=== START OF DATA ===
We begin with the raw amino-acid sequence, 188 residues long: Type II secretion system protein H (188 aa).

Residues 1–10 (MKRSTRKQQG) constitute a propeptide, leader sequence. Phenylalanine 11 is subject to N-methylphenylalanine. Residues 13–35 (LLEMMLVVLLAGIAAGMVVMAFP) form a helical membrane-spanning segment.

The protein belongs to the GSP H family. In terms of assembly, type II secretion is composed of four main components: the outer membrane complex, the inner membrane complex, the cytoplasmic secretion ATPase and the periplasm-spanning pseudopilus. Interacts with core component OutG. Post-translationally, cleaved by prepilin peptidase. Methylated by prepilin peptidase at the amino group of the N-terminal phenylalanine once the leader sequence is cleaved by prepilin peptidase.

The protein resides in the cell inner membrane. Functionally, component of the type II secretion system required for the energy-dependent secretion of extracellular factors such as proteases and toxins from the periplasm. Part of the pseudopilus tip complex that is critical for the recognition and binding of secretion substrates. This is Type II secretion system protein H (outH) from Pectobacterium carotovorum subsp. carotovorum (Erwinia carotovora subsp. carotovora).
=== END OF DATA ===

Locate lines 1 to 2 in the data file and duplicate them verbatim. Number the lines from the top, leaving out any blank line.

We begin with the raw amino-acid sequence, 188 residues long: Type II secretion system protein H (188 aa).

Residues 1–10 (MKRSTRKQQG) constitute a propeptide, leader sequence. Phenylalanine 11 is subject to N-methylphenylalanine. Residues 13–35 (LLEMMLVVLLAGIAAGMVVMAFP) form a helical membrane-spanning segment.